Jump to content
  • Advertisement
Sign in to follow this  
Graiskye

Are the Pseudo Languages of any worth ??

This topic is 4389 days old which is more than the 365 day threshold we allow for new replies. Please post a new topic.

If you intended to correct an error in the post then please contact us.

Recommended Posts

Hi folks, like the title says I'm trying to answer the question, is there any benifits to using a pseudo language like Torque, or Blitz. I just spent a dissapointing 2 weeks with DarkBasic, a total waste of time and energy, and was wondering if the others were any better. Should I just dive strait into C and C+, and screw the pseudo code. Im not looking to become a game programmer, Im into it for the fun, Ive always been interested in how programs work, and have some experience with the old MSBasic. Just seems overwhelming all the game engines, and languages, so I thought I might as well ask, is there any benifits to them, or is it just a case of trying to make somthing that is difficult, simple ? Ussually if that is the case, something gets sacrificed in the quest for simplicity ? Thanks for any opinions thoughts, etc.. Grais.

Share this post


Link to post
Share on other sites
Advertisement
Well, if you are looking for a step up from those languages, but not quite ready to take the leap into C++ (or even Java or C#), many people on these boards would highly recommend Python. To make games, you can simply use the pygame library. The results are immediate, since it is an interpreted language, which is great for beginners who want instant feedback. Plus, you can get to know a language fairly quickly that has a lot of advanced features that you can bring over to C/C++/Java/C# later. Also, since you are just learning, it will be a long time before you "outgrow" pygame and its capabilities. By the time you do, you will be fully ready to tackle C++ and other more 'complicated' languages (note how 'complicated' is quoted -- many would argue on this point).

Another option would by Ruby and some of its SDL bindings, though pygame is so well developed that I would probably stick with Python.

Since you said that you have no real intention of making a living out of programming, there is no real point in learning C++, or anything like that. A good interpreted language like Python will do the trick, and you should be soaring with Pygame in no time.

Oh, by the by, last years 4E4 winner used GameMaker. They beat out all those people who were using homebrew and industry tested C++ engines because they had great gameplay. Just remember that.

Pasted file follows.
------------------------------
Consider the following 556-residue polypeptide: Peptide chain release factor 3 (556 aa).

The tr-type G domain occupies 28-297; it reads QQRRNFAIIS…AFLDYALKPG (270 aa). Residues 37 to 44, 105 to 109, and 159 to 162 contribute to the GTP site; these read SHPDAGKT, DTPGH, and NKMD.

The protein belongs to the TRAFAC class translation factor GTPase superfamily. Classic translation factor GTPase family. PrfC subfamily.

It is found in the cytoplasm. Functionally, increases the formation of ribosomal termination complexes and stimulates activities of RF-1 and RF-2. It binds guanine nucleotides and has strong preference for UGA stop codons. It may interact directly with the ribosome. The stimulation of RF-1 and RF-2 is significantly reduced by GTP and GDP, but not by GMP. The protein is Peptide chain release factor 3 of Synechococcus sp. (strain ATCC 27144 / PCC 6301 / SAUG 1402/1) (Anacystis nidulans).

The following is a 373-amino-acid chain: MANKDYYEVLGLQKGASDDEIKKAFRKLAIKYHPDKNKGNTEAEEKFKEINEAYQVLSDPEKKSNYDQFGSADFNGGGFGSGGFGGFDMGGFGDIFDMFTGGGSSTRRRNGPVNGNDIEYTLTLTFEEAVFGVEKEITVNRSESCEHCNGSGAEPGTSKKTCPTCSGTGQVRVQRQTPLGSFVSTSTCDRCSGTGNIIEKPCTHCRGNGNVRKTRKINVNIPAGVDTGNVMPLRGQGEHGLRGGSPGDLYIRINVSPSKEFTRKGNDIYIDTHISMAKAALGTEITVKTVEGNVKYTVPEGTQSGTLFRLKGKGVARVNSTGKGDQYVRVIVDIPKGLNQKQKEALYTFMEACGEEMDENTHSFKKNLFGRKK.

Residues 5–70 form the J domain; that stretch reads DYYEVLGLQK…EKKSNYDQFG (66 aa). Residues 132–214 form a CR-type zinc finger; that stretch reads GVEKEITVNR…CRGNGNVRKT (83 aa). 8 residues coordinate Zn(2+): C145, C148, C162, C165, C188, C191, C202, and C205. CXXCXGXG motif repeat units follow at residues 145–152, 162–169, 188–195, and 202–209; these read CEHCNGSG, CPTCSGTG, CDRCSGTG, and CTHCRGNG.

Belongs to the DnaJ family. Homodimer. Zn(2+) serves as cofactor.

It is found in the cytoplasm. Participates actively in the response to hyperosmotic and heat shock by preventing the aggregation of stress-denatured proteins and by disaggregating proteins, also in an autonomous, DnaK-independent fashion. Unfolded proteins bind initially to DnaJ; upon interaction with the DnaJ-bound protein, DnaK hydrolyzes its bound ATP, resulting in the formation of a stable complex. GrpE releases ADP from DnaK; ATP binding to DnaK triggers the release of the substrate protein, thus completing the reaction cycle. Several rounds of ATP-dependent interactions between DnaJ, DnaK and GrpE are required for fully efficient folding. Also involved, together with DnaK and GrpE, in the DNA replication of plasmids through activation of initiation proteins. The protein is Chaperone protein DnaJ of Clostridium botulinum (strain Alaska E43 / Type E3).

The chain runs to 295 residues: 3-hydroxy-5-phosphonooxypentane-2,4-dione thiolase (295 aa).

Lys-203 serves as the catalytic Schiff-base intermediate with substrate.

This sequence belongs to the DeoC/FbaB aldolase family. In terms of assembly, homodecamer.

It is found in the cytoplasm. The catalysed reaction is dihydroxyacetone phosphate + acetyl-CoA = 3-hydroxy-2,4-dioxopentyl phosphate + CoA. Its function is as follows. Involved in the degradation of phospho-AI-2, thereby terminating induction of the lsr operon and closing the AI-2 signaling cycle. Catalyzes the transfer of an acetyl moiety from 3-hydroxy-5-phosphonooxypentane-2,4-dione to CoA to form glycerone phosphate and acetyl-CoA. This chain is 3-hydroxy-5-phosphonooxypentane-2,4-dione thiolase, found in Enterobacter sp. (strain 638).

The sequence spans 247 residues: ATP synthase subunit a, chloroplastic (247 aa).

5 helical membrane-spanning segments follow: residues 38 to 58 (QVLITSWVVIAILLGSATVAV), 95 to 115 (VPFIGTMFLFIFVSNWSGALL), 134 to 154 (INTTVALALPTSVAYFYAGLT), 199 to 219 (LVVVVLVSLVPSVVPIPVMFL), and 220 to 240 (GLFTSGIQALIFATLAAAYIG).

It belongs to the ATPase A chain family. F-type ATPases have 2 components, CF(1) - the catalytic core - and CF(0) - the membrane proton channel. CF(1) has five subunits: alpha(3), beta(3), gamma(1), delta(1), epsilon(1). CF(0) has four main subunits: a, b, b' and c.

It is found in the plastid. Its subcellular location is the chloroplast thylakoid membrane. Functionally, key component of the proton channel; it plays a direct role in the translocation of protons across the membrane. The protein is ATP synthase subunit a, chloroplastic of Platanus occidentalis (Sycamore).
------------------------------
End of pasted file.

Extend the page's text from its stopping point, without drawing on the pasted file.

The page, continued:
Good luck!

Share this post


Link to post
Share on other sites
Blitz has kept up with the times better than DarkBasic but it's not as cost-effective as Python with PyGame and PyOpenGL. Sure Blitz3d is as fast as C and BlitzMax is probably easier to learn than C++, but Python is free and you can learn a lot from Python that may be less "frowned upon" than Basic simply becuase Basic has a lot of legacy capabilities that modern languages have quit using for the most part.

The main advantages of Basic and Python over C/C++ is that they are generally more portable unless you specifically use the standard libraries and either Allegro or SDL (used internally by PyGame) and OpenGL under C/C++. Another advantage of Python and Ruby over the others is that you can do a lot in only a few lines of code making the debugging easier and the development times shorter.

Share this post


Link to post
Share on other sites
Well I guess Im looking into Python, I allready have it installed on my machine, well parts of it anyway(a program I use3 OpenRPG, is written, or uses Python) .
Im open to any suggestions of learning resaources, any of that kind of thing.
Thanks for the advice.

Share this post


Link to post
Share on other sites
PyGame is a Python wrapper for SDL, although there is a Google Summer of Code effort to port it to ctypes (for PyPy) and enable it to do a whole lot more than just wrap SDL in a "Pythonic" manner.

Panda3D is a 3D engine written in Python and C++ that powers Disney's ToonTown Online.